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Advanced Family Planning
Written in Partnership with HRC Fertility, December 29, 2015
You’re a woman over the age of 35. You’re fertile. You’ve had one child and you want to have to have at least one more. But you know that fertility declines with age. You might want to consider “advanced family planning.”
Advanced family planning, as Dr. Michael Feinman calls it, is in essence fertility preservation for couples who want to have several children. “These women are over 35, they’re not infertile and they want more than two or even three children. They reason that if they get pregnant now, by the time they try again they could be too old to get pregnant. So they store PGD tested embryos that they created with their husband,” says Feinman, a fertility doctor with HRC Fertility in California.
“The philosophical idea is that they’re fertile, they expect to get pregnant now, but they know they may not get pregnant naturally ever again,” he adds.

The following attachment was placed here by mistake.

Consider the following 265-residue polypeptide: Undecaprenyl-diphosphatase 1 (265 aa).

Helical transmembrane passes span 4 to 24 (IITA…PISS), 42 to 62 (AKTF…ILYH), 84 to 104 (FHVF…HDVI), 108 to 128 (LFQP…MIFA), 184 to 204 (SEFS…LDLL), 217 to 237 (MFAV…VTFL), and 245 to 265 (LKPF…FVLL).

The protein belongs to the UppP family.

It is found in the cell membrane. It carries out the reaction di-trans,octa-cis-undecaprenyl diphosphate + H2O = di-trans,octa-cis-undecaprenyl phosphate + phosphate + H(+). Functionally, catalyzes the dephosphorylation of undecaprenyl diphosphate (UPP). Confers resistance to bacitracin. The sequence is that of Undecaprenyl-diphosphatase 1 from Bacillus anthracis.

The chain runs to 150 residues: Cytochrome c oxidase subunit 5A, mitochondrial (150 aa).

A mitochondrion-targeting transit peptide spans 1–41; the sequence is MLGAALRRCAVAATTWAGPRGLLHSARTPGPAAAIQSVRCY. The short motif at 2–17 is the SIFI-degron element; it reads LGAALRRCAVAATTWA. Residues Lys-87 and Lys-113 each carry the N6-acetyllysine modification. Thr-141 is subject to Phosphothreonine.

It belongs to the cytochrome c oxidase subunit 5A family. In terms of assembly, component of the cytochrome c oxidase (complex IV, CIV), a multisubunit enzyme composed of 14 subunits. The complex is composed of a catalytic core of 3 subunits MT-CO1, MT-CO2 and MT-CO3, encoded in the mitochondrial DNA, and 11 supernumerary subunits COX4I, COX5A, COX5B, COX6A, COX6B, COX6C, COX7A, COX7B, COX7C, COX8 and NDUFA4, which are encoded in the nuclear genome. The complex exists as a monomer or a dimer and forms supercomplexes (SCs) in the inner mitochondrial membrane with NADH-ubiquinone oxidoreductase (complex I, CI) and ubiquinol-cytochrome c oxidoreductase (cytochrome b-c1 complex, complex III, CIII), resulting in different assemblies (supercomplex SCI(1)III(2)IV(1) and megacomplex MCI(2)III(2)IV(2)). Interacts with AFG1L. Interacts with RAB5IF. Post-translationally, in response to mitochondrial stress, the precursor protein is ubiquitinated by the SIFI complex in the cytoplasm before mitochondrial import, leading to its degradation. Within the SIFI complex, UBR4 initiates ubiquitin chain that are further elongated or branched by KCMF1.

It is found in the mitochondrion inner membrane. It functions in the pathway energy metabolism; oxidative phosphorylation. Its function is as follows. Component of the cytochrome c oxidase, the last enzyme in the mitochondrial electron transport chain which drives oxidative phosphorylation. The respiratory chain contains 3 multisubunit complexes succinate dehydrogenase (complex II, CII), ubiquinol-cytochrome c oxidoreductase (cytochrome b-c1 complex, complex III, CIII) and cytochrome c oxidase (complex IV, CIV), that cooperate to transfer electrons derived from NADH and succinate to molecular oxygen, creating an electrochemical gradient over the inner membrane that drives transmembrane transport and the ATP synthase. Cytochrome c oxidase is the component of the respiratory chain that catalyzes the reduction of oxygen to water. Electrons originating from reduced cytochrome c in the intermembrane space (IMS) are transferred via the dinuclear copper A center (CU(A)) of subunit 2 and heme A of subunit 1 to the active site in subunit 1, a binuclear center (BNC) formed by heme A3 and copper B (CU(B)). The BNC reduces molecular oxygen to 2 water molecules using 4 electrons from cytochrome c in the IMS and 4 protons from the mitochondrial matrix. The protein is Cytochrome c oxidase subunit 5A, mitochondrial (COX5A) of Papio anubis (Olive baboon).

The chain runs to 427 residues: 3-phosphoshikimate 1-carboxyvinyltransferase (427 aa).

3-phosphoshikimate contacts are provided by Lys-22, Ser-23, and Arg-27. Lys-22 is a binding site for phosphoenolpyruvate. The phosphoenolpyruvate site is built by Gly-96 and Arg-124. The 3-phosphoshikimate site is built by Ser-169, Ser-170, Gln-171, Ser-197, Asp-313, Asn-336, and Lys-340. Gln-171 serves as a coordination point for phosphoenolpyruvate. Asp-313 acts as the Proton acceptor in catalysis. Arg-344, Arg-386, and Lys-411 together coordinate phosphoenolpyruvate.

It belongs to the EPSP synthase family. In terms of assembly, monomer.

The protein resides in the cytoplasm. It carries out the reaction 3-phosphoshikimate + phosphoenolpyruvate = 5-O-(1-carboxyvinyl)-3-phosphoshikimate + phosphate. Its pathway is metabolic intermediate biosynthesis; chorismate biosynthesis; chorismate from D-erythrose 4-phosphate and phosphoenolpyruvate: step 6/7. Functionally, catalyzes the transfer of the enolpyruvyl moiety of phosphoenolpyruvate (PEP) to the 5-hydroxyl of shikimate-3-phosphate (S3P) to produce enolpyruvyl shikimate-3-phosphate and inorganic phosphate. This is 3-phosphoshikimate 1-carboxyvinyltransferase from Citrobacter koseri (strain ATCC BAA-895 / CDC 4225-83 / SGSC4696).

As women age, fertility declines due to the decrease in the number of eggs and the quality of the eggs. With genetic testing, embryos that are created in an IVF cycle can be biopsied to determine if they are normal (euploid) or abnormal (aneuploid). Some women choose to undergo multiple IVF cycles to get a maximum number of normal embryos.
The euploid embryos are frozen, and transferred in a frozen embryo transfer when the couple is ready to get pregnant again. Success rates increase when you implant normal embryos, regardless of the woman’s age. However, getting normal embryos is more difficult as they age, Feinman explains.
Feinman says women who are choosing advanced family planning are highly motivated, affluent women who can afford IVF. The majority have good ovarian reserve and many are Modern Orthodox. Their motivation is to have more children past their age of likely success, Feinman says.